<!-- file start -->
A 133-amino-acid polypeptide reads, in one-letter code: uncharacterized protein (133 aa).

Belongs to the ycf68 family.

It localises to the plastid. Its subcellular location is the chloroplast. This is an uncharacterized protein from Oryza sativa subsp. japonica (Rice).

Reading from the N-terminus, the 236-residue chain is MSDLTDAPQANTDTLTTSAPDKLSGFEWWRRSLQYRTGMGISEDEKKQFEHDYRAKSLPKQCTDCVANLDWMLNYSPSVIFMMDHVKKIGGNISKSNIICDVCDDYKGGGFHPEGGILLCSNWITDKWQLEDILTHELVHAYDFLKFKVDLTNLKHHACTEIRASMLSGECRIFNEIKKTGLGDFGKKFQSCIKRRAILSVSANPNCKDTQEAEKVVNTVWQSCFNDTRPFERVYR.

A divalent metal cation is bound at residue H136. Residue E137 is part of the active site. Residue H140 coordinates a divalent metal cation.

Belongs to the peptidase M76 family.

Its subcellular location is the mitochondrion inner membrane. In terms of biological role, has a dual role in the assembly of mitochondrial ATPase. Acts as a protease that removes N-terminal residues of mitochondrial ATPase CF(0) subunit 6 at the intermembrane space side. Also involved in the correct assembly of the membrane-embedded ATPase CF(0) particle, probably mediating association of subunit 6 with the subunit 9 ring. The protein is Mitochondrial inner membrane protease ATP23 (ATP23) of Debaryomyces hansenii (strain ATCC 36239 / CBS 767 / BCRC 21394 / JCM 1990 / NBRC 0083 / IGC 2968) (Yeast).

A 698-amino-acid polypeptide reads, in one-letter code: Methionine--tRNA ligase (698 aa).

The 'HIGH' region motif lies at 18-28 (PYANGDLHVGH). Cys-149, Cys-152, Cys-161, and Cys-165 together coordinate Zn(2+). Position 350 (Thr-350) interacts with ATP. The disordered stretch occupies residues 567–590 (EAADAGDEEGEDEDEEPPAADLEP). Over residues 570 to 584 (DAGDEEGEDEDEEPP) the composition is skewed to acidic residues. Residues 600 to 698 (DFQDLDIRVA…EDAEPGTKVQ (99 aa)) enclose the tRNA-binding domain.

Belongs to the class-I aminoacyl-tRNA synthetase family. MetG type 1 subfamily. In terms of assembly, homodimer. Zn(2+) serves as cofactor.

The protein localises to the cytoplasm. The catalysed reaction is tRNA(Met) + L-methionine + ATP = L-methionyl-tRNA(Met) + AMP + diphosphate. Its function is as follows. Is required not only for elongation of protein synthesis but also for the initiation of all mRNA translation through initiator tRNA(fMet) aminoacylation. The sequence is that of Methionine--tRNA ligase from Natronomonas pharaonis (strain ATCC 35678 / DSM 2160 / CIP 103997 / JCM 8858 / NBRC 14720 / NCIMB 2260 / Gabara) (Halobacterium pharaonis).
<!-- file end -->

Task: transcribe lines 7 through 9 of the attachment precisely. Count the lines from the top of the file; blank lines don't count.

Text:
Its subcellular location is the mitochondrion inner membrane. In terms of biological role, has a dual role in the assembly of mitochondrial ATPase. Acts as a protease that removes N-terminal residues of mitochondrial ATPase CF(0) subunit 6 at the intermembrane space side. Also involved in the correct assembly of the membrane-embedded ATPase CF(0) particle, probably mediating association of subunit 6 with the subunit 9 ring. The protein is Mitochondrial inner membrane protease ATP23 (ATP23) of Debaryomyces hansenii (strain ATCC 36239 / CBS 767 / BCRC 21394 / JCM 1990 / NBRC 0083 / IGC 2968) (Yeast).

A 698-amino-acid polypeptide reads, in one-letter code: Methionine--tRNA ligase (698 aa).

The 'HIGH' region motif lies at 18-28 (PYANGDLHVGH). Cys-149, Cys-152, Cys-161, and Cys-165 together coordinate Zn(2+). Position 350 (Thr-350) interacts with ATP. The disordered stretch occupies residues 567–590 (EAADAGDEEGEDEDEEPPAADLEP). Over residues 570 to 584 (DAGDEEGEDEDEEPP) the composition is skewed to acidic residues. Residues 600 to 698 (DFQDLDIRVA…EDAEPGTKVQ (99 aa)) enclose the tRNA-binding domain.